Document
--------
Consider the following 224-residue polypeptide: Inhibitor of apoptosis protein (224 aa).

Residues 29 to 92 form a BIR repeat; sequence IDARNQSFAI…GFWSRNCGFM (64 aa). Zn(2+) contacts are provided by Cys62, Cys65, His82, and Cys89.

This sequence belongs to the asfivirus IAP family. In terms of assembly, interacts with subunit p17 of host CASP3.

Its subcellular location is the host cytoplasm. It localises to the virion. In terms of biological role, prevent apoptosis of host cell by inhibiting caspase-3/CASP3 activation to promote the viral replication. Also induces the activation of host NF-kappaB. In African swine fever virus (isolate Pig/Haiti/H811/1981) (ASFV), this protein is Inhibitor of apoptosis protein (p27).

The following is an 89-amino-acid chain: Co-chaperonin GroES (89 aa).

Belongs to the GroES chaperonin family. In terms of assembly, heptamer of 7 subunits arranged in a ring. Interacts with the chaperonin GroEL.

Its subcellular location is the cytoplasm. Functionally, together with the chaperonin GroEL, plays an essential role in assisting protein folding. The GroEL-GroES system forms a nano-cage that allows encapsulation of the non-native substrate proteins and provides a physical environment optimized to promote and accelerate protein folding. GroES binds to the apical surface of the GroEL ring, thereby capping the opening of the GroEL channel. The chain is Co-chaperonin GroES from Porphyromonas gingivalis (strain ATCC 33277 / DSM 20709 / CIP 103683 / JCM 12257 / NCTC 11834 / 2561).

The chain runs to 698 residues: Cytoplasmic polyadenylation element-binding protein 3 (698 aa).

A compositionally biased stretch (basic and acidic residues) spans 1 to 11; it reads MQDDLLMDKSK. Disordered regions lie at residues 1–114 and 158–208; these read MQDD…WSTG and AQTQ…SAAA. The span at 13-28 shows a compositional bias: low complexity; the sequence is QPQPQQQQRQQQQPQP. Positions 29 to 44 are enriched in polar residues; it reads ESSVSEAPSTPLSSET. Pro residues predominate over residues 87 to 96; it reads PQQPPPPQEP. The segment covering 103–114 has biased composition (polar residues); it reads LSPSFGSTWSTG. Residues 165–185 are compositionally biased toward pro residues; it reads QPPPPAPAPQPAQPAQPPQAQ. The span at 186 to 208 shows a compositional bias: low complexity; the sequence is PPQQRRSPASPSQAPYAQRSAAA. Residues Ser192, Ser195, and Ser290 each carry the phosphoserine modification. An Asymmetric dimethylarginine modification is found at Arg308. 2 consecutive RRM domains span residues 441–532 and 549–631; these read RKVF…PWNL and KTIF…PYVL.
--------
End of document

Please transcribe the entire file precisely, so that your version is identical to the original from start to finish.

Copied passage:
Consider the following 224-residue polypeptide: Inhibitor of apoptosis protein (224 aa).

Residues 29 to 92 form a BIR repeat; sequence IDARNQSFAI…GFWSRNCGFM (64 aa). Zn(2+) contacts are provided by Cys62, Cys65, His82, and Cys89.

This sequence belongs to the asfivirus IAP family. In terms of assembly, interacts with subunit p17 of host CASP3.

Its subcellular location is the host cytoplasm. It localises to the virion. In terms of biological role, prevent apoptosis of host cell by inhibiting caspase-3/CASP3 activation to promote the viral replication. Also induces the activation of host NF-kappaB. In African swine fever virus (isolate Pig/Haiti/H811/1981) (ASFV), this protein is Inhibitor of apoptosis protein (p27).

The following is an 89-amino-acid chain: Co-chaperonin GroES (89 aa).

Belongs to the GroES chaperonin family. In terms of assembly, heptamer of 7 subunits arranged in a ring. Interacts with the chaperonin GroEL.

Its subcellular location is the cytoplasm. Functionally, together with the chaperonin GroEL, plays an essential role in assisting protein folding. The GroEL-GroES system forms a nano-cage that allows encapsulation of the non-native substrate proteins and provides a physical environment optimized to promote and accelerate protein folding. GroES binds to the apical surface of the GroEL ring, thereby capping the opening of the GroEL channel. The chain is Co-chaperonin GroES from Porphyromonas gingivalis (strain ATCC 33277 / DSM 20709 / CIP 103683 / JCM 12257 / NCTC 11834 / 2561).

The chain runs to 698 residues: Cytoplasmic polyadenylation element-binding protein 3 (698 aa).

A compositionally biased stretch (basic and acidic residues) spans 1 to 11; it reads MQDDLLMDKSK. Disordered regions lie at residues 1–114 and 158–208; these read MQDD…WSTG and AQTQ…SAAA. The span at 13-28 shows a compositional bias: low complexity; the sequence is QPQPQQQQRQQQQPQP. Positions 29 to 44 are enriched in polar residues; it reads ESSVSEAPSTPLSSET. Pro residues predominate over residues 87 to 96; it reads PQQPPPPQEP. The segment covering 103–114 has biased composition (polar residues); it reads LSPSFGSTWSTG. Residues 165–185 are compositionally biased toward pro residues; it reads QPPPPAPAPQPAQPAQPPQAQ. The span at 186 to 208 shows a compositional bias: low complexity; the sequence is PPQQRRSPASPSQAPYAQRSAAA. Residues Ser192, Ser195, and Ser290 each carry the phosphoserine modification. An Asymmetric dimethylarginine modification is found at Arg308. 2 consecutive RRM domains span residues 441–532 and 549–631; these read RKVF…PWNL and KTIF…PYVL.